The Good, Bad and Ugly About BMI
BMI is a measurement of body fat based on height and weight.
Higher BMI is associated with increased risk of chronic health conditions.
BMI categories can perpetuate misconceptions and weight stigma.
BMI may not accurately reflect health in individuals with muscle or different body compositions.
BMI calculation: weight divided by the square root of height.
BMI ranges: underweight, healthy weight, overweight, obese (class 1, 2, 3).
BMI can overestimate body fat in athletes and underestimate in older adults.
BMI is problematic for children and should not be used in isolation.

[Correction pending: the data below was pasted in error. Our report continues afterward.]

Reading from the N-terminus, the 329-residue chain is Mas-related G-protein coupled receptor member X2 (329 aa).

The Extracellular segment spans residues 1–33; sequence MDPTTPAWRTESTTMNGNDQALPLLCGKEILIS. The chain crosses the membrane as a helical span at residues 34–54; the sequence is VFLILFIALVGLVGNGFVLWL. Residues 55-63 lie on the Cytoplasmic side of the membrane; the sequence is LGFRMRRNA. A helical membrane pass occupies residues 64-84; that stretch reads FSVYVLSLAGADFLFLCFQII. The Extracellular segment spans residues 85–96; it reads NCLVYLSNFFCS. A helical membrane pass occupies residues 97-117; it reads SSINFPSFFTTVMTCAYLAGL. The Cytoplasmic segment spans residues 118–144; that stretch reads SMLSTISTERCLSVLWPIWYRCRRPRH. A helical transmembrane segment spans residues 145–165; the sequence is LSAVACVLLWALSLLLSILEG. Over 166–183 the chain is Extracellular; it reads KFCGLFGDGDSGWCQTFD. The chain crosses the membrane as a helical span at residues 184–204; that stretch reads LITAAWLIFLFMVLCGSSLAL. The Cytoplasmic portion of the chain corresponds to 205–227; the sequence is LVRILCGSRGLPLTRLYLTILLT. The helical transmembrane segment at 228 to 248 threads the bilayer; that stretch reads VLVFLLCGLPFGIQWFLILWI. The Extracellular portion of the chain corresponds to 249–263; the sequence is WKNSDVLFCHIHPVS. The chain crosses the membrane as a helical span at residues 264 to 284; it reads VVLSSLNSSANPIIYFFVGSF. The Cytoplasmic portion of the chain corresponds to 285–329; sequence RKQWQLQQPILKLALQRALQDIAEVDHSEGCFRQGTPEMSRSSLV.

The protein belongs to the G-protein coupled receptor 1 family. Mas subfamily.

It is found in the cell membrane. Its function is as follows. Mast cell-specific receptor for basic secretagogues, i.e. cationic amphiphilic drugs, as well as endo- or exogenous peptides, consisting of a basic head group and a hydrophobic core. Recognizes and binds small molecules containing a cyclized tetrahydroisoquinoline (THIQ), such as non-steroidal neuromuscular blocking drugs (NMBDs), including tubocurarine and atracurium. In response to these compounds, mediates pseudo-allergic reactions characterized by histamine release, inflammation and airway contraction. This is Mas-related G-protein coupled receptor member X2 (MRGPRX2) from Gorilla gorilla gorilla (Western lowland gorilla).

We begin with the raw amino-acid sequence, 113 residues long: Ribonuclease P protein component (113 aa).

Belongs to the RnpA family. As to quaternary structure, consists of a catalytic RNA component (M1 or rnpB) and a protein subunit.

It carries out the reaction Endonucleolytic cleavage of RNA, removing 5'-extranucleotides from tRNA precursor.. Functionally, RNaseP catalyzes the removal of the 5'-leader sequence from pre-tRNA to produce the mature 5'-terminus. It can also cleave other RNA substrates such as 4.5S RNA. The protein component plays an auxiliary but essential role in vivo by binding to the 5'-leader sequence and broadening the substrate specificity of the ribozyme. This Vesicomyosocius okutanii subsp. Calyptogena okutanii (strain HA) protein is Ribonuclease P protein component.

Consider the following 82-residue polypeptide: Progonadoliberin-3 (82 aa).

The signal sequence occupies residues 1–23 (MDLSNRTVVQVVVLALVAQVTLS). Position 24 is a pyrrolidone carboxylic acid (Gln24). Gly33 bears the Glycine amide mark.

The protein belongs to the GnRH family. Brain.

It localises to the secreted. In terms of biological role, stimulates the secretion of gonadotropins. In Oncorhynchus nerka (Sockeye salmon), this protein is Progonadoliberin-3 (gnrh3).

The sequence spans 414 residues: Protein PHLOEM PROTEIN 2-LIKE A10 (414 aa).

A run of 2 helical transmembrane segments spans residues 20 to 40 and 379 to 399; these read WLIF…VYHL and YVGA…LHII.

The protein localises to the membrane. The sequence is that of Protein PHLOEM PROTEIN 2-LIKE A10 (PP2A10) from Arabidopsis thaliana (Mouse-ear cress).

BMI can be a useful tool in the doctor's office to assess chronic disease risks.
Fat cells release inflammatory signals associated with chronic diseases.
Doctors should consider a broader picture of the patient beyond BMI.
Waist circumference can measure visceral fat and associated health risks.
Waist-to-height ratio is an alternative measurement tool for cardiovascular health prediction.
Other tools are not practical or informative compared to BMI in clinical settings.
More comprehensive approaches are needed to assess individual health beyond BMI.